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How does one generate uniform random numbers in [0,1] using IEEE 754 floating point formats? It's tricky.

# Generating Uniform Random Numbers on [0,1]

Chris Lomont, March 2017

Common advice for generating uniform random numbers in [0,1] in many languages looks like this [1,2,3]:

double value = ((double)rand())/(RAND_MAX);

This however does not generate many possible floating-point numbers in $$[0,1]$$, leaving gaps - there are many floating-point numbers that should occur but cannot due to this method. To understand why, you need to understand how floating-point numbers are (usually) stored on computers.

Throughout we'll assume the random number generators produce uniformly random integers in a known range.

## IEEE 754 floating-point format

The most common way to store floating-point numbers is the IEEE 754 format, which has 1 sign bit, $$e$$ exponent bits, and $$m$$ mantissa bits. I'll write $$S$$ for the sign bit, $$E$$ for the exponent bit pattern and $$M$$ for the mantissa bit pattern. For a 64 bit double used in C, C#, JavaScript, and many similar languages, it has this layout:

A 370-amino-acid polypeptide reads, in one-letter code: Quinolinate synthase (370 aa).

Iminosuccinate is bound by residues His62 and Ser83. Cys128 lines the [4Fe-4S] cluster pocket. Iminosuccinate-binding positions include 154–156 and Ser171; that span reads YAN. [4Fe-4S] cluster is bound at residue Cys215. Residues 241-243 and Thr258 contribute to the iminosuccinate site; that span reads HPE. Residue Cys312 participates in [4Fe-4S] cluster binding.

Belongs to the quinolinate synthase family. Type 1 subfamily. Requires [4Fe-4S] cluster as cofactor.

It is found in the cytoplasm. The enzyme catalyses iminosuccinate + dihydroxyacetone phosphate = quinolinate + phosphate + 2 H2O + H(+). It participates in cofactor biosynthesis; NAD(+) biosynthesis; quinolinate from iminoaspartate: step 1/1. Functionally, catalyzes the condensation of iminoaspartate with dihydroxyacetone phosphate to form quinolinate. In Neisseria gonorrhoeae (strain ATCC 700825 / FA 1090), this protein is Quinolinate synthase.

sign exponent mantissa
1 bit 11 bits 52 bits

When $$E\neq 0$$ and $$E\neq 2047$$, this represents the floating point value $$f=(-1)^S \times 2^{E-bias}\times 1.M$$.

When $$E=0$$ and $$M=0$$, then $$f=0$$.

These two cases are called normal numbers, and most numbers you'll use fall in this category.

When $$E=0$$ and $$M\neq 0$$, then the value $$f$$ is $$f=(-1)^S \times 2^{1-bias}\times 0.M$$.

This case is called a subnormal number. It lets you use smaller numbers than naively using the above format for all bit patterns. Note the implicit 0 in the mantissa and the 1 in the exponent, instead of 0. These ensure that all values behave nicely.

When $$E=2047$$ and $$M=0$$, the bit patterns represents signed $$\infty$$.

When $$E=2047$$ and $$M\neq0$$, the bit pattern represents NaNs (Not a Number), used for error conditions.